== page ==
But his mother’s move to a new town left him at a new school. And the grace of a new coach left him an opportunity to learn a new system with a new team. It was a new lease on Braxton’s athletic life, one that would ultimately require a tremendous amount of giving on his part and an unconditional acceptance on the part of his new teammates.

“I didn’t feel any pressure. They took me in like I’d been here all along,” Braxton says. “I feel like I’m a brother of the team right now. “

“The team responded to him very well because most of us really knew him before he got here,” senior quarterback Ajalon Bruno says of the team’s willingness to embrace its new member. “He’s a good teammate. He tries to keep everybody focused and he works hard in the weight room.”

“He’s been able to fit right in ever since the first day of practice. As soon as he got here, we embraced him,” tailback Maurice Tate — the team’s unquestioned emotional leader — says of his new backfield mate. “He’s smart. He catches on quick. He’s a big part of our offense. He makes me a whole lot better. He goes hard so that means I’ve go to turn it up an extra notch. He’s a good team player. He brings good character to the sport. He brings good heart. He’s just a good person overall.”

While Williams is high on the progress his new player has made, he is adamant that there is room for further growth, comparing him with running buddy Tate to illustrate his point.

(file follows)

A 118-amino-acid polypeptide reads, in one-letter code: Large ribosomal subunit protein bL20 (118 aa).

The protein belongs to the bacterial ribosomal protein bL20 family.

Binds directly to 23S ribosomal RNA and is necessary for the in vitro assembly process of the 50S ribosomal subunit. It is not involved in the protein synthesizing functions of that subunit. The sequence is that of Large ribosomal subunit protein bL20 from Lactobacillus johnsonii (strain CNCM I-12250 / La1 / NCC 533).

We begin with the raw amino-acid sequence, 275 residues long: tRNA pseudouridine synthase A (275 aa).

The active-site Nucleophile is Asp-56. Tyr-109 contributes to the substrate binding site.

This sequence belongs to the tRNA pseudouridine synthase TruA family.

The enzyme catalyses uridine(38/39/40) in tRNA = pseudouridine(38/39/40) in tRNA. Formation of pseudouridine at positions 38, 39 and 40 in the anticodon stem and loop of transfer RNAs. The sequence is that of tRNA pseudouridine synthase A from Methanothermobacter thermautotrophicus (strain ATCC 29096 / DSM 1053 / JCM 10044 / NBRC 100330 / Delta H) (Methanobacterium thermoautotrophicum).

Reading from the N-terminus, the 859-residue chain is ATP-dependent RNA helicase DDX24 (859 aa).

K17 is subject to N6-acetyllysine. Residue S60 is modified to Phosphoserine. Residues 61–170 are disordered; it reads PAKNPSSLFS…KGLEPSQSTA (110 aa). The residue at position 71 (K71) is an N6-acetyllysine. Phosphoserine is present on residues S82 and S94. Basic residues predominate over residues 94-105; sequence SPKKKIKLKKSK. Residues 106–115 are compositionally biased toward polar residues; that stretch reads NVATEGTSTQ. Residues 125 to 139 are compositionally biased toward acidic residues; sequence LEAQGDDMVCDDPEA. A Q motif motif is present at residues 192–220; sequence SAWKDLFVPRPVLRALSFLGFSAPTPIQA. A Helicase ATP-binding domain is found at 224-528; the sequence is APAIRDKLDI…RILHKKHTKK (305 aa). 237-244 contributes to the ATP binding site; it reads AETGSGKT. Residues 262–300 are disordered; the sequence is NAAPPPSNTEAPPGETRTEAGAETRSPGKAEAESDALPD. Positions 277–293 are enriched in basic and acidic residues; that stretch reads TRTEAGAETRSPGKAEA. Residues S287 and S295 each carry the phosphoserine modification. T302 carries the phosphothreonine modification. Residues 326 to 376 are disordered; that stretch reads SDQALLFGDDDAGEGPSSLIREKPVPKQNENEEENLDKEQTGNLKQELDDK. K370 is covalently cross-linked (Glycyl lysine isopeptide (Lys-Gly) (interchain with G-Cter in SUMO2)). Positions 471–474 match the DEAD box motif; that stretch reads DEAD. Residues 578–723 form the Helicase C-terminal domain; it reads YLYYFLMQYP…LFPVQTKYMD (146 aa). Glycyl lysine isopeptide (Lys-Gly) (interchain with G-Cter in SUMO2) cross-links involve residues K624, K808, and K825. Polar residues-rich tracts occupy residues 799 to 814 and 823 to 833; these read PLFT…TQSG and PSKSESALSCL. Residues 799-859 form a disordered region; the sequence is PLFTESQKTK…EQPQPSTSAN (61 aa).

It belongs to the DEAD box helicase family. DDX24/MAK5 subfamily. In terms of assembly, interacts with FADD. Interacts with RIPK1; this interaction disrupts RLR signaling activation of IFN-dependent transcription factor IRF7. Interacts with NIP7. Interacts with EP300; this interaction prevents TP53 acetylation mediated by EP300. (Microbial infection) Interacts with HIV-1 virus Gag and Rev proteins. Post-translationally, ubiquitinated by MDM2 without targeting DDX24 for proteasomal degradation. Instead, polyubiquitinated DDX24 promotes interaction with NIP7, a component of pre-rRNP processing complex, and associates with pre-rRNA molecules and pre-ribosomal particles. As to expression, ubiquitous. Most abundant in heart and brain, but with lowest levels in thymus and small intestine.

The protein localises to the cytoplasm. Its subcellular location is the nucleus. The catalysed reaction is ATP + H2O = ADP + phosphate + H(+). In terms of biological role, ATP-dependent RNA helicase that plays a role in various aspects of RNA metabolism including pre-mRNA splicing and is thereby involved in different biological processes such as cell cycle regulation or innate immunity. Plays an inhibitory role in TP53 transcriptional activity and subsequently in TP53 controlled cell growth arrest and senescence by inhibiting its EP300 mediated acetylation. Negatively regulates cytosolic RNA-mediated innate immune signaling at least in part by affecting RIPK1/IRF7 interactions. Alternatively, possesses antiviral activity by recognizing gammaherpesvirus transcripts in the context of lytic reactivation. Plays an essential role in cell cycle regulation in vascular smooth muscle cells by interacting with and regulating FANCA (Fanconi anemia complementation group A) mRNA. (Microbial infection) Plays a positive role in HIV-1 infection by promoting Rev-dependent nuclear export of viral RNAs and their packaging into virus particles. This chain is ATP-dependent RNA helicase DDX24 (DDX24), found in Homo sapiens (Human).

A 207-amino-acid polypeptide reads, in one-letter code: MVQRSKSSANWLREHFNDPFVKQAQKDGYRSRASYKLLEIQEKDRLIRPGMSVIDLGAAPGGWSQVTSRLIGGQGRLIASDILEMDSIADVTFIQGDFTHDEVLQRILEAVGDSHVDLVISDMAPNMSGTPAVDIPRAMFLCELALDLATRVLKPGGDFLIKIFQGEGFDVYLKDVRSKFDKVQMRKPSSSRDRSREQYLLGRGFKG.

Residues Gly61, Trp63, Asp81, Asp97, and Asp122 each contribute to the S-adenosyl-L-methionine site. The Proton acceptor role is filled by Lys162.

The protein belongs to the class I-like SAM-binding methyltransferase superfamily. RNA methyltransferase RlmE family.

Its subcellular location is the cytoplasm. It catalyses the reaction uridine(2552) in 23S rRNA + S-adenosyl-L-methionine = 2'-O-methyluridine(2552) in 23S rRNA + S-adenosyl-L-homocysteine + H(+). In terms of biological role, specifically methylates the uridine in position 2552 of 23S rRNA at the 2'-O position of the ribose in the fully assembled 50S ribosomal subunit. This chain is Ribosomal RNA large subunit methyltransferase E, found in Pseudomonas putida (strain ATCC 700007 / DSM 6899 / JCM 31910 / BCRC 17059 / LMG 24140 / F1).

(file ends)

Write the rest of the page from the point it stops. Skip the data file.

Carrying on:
“Maurice is more mature as far as being a communicator. Shantrell is more mature as an athlete,” Williams says. “We’re working on (Braxton’s) maturity as a person. Being around Maurice helps a lot with that.”

Williams notes Braxton appears to have accepted Tate, last year’s unanimous offensive and defensive captain, as a role model and has put forth noticeable effort to keep in line with the pace setter.

According to Williams, the Cottage Hill game provided another example of how far Braxton has come during his time with the Patriots.

Linden was leading in the second half and on the verge of a virtual knockout blow. Braxton, already having reeled off more than 100 yards in the game, was on the sidelines while fighting a stomach ailment. Tate walked up to his ailing backfield mate and issued the call to action.

“Let’s go,” Tate said to him.

Without question or hesitation, Braxton put on his helmet and jogged onto the field.

“I’m a different person because I had to change a whole lot,” Braxton says. “You’ve got to adjust and accept the challenge.”